Source: University of Minnesota Center for Animal Health and Food Safety
Carcasses and other animal wastes can be a huge burden for sanitation, logistics, and public and animal health. You might remember back to the highly pathogenic avian influenza outbreak in 2015, when tens of millions of poultry carcasses presented a disposal nightmare in the Midwest.
In most mass mortality events, composting is the answer to the carcass conundrum.
Carcasses need to be dealt with quickly in order to protect human and animal health, soil and water quality. Check with your respective state animal health official for specifics for your state.
Why not bury or incinerate the carcasses?
You might think that burial or incineration is an obvious way to cheaply and efficiently dispose of carcasses, but you would only be partially correct.
Burial is inexpensive, fast and effective, but you also have to consider the water table, pit depth, property ownership and purpose and soil composition — criteria that can drastically reduce the practicality of burial.
With incineration, you can’t simply build a bonfire and throw carcasses on it, because you will have to add a high proportion of combustible fuel. Most forms of fuel are expensive, dangerous and have logistical challenges.
How does composting work?
Public perception of carcass composting often assumes that composting means carcasses are piled up to slowly decompose uncontrolled. But composting is actually an accelerated decomposition of animal tissue and waste.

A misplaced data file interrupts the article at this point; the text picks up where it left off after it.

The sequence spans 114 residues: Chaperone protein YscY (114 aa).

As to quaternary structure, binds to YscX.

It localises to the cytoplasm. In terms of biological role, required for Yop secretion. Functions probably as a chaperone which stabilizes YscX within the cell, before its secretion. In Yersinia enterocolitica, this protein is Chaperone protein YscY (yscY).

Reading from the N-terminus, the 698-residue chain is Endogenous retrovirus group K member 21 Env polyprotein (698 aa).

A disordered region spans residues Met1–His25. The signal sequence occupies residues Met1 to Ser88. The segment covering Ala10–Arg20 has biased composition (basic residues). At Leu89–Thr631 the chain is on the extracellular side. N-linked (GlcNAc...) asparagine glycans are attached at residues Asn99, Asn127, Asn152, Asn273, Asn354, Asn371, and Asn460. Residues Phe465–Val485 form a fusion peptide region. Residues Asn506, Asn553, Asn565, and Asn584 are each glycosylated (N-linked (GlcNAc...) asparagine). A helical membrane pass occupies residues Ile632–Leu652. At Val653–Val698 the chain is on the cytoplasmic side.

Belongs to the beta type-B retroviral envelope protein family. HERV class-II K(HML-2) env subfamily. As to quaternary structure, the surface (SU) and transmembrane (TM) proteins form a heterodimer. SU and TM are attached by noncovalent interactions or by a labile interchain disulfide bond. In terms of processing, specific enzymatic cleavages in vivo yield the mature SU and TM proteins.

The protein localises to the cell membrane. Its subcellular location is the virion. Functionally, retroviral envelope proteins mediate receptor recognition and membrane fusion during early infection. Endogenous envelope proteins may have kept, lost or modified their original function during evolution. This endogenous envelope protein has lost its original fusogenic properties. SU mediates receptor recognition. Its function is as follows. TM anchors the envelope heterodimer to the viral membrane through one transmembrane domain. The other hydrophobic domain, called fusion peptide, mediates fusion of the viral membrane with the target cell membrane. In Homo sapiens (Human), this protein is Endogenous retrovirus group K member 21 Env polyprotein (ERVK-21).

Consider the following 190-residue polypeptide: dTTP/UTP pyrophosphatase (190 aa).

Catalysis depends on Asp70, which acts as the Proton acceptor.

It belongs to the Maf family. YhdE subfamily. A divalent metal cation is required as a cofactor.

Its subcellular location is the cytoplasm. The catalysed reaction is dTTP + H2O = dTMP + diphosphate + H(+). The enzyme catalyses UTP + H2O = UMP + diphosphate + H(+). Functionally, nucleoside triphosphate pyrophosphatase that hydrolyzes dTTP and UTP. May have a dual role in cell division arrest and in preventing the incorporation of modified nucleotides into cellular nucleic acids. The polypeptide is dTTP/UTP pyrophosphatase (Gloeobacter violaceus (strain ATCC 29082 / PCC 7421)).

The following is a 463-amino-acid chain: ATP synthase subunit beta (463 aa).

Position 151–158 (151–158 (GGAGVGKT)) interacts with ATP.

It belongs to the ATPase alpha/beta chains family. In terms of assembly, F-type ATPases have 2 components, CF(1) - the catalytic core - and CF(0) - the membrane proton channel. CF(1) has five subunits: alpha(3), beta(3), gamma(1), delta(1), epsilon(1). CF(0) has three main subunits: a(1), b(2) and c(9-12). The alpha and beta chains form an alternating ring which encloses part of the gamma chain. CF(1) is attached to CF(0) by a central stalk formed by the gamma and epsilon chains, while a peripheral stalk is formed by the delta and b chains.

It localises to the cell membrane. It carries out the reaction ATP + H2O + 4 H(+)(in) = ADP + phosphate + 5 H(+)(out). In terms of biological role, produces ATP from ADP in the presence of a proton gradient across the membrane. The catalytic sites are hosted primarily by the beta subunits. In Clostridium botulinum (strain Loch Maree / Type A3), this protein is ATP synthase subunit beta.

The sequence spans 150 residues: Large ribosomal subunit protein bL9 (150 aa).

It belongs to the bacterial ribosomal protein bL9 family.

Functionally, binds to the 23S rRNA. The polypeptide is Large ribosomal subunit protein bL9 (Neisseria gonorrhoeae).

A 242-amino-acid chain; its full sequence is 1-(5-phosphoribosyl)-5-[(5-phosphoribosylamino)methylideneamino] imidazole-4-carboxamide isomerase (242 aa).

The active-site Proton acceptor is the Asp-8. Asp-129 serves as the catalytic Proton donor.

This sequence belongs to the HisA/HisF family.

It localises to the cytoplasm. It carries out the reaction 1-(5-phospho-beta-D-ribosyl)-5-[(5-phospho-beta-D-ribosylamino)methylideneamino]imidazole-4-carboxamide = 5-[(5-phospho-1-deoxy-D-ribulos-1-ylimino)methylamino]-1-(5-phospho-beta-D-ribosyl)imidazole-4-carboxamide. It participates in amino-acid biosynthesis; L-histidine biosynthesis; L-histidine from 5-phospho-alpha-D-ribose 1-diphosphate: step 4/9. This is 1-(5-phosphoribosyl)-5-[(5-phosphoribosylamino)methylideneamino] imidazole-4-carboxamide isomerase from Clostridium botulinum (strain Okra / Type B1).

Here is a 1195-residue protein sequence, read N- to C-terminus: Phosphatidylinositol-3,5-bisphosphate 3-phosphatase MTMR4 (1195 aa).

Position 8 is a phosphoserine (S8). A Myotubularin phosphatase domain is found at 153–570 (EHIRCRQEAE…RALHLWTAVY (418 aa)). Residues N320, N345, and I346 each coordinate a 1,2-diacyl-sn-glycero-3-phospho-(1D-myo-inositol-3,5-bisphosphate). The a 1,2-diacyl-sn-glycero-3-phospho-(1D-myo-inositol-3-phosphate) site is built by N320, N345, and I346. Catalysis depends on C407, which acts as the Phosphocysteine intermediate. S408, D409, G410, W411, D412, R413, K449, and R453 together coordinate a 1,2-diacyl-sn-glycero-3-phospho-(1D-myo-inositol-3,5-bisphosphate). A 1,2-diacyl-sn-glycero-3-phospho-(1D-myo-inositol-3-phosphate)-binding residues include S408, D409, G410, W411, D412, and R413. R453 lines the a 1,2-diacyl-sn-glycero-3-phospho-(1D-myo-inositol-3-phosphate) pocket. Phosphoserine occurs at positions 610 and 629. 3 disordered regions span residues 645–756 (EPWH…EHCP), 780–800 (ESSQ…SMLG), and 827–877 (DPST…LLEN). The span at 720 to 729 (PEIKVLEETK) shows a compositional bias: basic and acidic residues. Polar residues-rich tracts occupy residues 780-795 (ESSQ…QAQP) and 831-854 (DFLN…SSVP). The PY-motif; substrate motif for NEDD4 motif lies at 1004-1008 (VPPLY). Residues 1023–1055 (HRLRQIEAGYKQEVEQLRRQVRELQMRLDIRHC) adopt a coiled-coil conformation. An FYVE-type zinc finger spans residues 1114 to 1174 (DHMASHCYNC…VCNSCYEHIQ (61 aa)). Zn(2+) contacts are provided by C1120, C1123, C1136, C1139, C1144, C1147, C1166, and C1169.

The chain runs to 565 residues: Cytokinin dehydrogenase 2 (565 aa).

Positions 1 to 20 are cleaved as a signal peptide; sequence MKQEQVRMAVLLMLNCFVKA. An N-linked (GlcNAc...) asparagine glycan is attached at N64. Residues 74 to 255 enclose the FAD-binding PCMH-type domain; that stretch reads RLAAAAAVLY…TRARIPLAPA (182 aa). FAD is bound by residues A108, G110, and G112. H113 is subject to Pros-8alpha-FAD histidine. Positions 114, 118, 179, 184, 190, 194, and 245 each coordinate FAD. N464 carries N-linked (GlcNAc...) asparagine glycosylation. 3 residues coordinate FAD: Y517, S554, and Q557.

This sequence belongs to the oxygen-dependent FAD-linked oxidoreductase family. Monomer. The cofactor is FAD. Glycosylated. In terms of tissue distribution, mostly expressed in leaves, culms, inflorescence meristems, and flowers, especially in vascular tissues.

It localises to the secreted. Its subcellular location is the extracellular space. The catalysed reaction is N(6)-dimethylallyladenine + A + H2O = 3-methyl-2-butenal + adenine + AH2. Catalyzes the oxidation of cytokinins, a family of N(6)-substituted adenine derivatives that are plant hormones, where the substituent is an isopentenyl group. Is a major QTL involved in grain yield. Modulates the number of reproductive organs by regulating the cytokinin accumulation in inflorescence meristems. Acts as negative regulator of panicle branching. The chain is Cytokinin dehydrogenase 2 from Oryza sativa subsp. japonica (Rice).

By combining high proportions of protein, moisture and a carbon source, decomposition quickly controls diseases, odors, flies, scavengers and leachate.
The process is really about creating an optimum habitat for microorganisms to thrive and digest flesh. Ideal micro-habitat is created by putting protein-dense, wet carcasses that have a low carbon-to-nitrogen ratio, inside of a pile of relatively dry, porous material with a high carbon-to-nitrogen ratio.
Composting carcasses is important
Composting provides production facilities the advantage of biosecurity and biocontainment by reducing possible transfers of potentially infectious pathogens, especially reducing vehicles that must travel from or to other farms and facilities.
Fire, lightning, barn collapses, power failures, disease outbreaks, floods, fish kills and marine mammal beaching are all situations where composting is a fast and economical disposal option. Composting is a timely solution for any amount of animal carcasses if space and bulking materials are available.
When is composting not ideal?
Composting creates disease destroying heat, but prion diseases such as bovine spongiform encephalopathy, scrapie or chronic wasting disease require a very high temperature to destroy infectious material. Prion-infected carcasses can be composted, but the compost material may need additional disposal treatments after composting.
When animal tissues are eligible for rendering and transporting carcasses does not cause an unreasonable biosecurity burden on other animals or facilities, then rendering is a more ideal disposal method.
When space is limited or when there is not a supply of bulking agents (the carbon source), then composting may not be a timely option.
Queensland Government Department of Agriculture and Fisheries
Cornell University Department of Crop and Soil Sciences “Composting Animal Mortalities”